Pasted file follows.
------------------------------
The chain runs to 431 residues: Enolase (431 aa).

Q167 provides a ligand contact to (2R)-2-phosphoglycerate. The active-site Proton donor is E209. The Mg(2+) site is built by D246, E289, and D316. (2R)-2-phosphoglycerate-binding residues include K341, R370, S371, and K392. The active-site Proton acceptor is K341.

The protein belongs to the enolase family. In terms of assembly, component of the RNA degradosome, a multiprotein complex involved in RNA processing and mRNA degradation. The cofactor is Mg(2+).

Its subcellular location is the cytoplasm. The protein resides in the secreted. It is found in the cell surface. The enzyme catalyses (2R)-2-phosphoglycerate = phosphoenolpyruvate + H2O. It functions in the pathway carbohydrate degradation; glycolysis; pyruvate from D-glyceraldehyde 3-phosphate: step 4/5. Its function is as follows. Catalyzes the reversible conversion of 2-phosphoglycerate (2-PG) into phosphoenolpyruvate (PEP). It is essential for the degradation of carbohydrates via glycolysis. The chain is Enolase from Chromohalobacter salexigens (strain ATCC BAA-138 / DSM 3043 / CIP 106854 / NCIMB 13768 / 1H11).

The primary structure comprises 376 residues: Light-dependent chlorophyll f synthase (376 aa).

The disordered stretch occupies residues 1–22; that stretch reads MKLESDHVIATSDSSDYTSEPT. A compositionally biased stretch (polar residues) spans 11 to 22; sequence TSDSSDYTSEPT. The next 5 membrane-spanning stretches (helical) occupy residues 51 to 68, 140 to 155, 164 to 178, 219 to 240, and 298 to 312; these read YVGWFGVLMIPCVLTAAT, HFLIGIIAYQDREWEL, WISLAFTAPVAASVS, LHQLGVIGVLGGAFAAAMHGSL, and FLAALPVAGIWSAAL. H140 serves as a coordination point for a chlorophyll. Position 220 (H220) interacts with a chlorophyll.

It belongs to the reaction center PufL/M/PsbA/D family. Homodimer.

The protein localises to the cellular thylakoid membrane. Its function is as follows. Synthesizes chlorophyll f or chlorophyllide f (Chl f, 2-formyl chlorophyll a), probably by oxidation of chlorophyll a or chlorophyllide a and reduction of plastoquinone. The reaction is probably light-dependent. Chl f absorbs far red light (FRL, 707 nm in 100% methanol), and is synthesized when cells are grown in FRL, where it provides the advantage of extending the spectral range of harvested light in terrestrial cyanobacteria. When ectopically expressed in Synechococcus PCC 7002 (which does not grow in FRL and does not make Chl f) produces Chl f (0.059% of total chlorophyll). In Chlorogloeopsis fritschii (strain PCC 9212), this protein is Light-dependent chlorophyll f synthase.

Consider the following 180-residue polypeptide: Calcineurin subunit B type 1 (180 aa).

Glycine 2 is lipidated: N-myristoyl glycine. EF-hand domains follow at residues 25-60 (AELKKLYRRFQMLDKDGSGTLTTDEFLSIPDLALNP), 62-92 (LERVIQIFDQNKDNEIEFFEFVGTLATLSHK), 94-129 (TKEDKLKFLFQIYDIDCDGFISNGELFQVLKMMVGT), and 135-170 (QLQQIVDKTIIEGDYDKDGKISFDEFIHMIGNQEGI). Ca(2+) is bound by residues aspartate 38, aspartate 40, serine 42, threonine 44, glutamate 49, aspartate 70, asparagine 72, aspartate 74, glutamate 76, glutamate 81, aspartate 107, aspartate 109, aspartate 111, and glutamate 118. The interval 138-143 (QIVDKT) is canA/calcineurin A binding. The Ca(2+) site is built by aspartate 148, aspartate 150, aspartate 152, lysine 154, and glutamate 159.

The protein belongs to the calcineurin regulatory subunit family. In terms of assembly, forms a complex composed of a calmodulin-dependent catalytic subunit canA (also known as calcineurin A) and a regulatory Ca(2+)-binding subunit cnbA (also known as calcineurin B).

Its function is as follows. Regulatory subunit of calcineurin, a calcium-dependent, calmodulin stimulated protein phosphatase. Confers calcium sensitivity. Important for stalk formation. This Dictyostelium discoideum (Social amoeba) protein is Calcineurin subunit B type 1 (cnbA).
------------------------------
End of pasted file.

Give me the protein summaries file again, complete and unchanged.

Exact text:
The chain runs to 431 residues: Enolase (431 aa).

Q167 provides a ligand contact to (2R)-2-phosphoglycerate. The active-site Proton donor is E209. The Mg(2+) site is built by D246, E289, and D316. (2R)-2-phosphoglycerate-binding residues include K341, R370, S371, and K392. The active-site Proton acceptor is K341.

The protein belongs to the enolase family. In terms of assembly, component of the RNA degradosome, a multiprotein complex involved in RNA processing and mRNA degradation. The cofactor is Mg(2+).

Its subcellular location is the cytoplasm. The protein resides in the secreted. It is found in the cell surface. The enzyme catalyses (2R)-2-phosphoglycerate = phosphoenolpyruvate + H2O. It functions in the pathway carbohydrate degradation; glycolysis; pyruvate from D-glyceraldehyde 3-phosphate: step 4/5. Its function is as follows. Catalyzes the reversible conversion of 2-phosphoglycerate (2-PG) into phosphoenolpyruvate (PEP). It is essential for the degradation of carbohydrates via glycolysis. The chain is Enolase from Chromohalobacter salexigens (strain ATCC BAA-138 / DSM 3043 / CIP 106854 / NCIMB 13768 / 1H11).

The primary structure comprises 376 residues: Light-dependent chlorophyll f synthase (376 aa).

The disordered stretch occupies residues 1–22; that stretch reads MKLESDHVIATSDSSDYTSEPT. A compositionally biased stretch (polar residues) spans 11 to 22; sequence TSDSSDYTSEPT. The next 5 membrane-spanning stretches (helical) occupy residues 51 to 68, 140 to 155, 164 to 178, 219 to 240, and 298 to 312; these read YVGWFGVLMIPCVLTAAT, HFLIGIIAYQDREWEL, WISLAFTAPVAASVS, LHQLGVIGVLGGAFAAAMHGSL, and FLAALPVAGIWSAAL. H140 serves as a coordination point for a chlorophyll. Position 220 (H220) interacts with a chlorophyll.

It belongs to the reaction center PufL/M/PsbA/D family. Homodimer.

The protein localises to the cellular thylakoid membrane. Its function is as follows. Synthesizes chlorophyll f or chlorophyllide f (Chl f, 2-formyl chlorophyll a), probably by oxidation of chlorophyll a or chlorophyllide a and reduction of plastoquinone. The reaction is probably light-dependent. Chl f absorbs far red light (FRL, 707 nm in 100% methanol), and is synthesized when cells are grown in FRL, where it provides the advantage of extending the spectral range of harvested light in terrestrial cyanobacteria. When ectopically expressed in Synechococcus PCC 7002 (which does not grow in FRL and does not make Chl f) produces Chl f (0.059% of total chlorophyll). In Chlorogloeopsis fritschii (strain PCC 9212), this protein is Light-dependent chlorophyll f synthase.

Consider the following 180-residue polypeptide: Calcineurin subunit B type 1 (180 aa).

Glycine 2 is lipidated: N-myristoyl glycine. EF-hand domains follow at residues 25-60 (AELKKLYRRFQMLDKDGSGTLTTDEFLSIPDLALNP), 62-92 (LERVIQIFDQNKDNEIEFFEFVGTLATLSHK), 94-129 (TKEDKLKFLFQIYDIDCDGFISNGELFQVLKMMVGT), and 135-170 (QLQQIVDKTIIEGDYDKDGKISFDEFIHMIGNQEGI). Ca(2+) is bound by residues aspartate 38, aspartate 40, serine 42, threonine 44, glutamate 49, aspartate 70, asparagine 72, aspartate 74, glutamate 76, glutamate 81, aspartate 107, aspartate 109, aspartate 111, and glutamate 118. The interval 138-143 (QIVDKT) is canA/calcineurin A binding. The Ca(2+) site is built by aspartate 148, aspartate 150, aspartate 152, lysine 154, and glutamate 159.

The protein belongs to the calcineurin regulatory subunit family. In terms of assembly, forms a complex composed of a calmodulin-dependent catalytic subunit canA (also known as calcineurin A) and a regulatory Ca(2+)-binding subunit cnbA (also known as calcineurin B).

Its function is as follows. Regulatory subunit of calcineurin, a calcium-dependent, calmodulin stimulated protein phosphatase. Confers calcium sensitivity. Important for stalk formation. This Dictyostelium discoideum (Social amoeba) protein is Calcineurin subunit B type 1 (cnbA).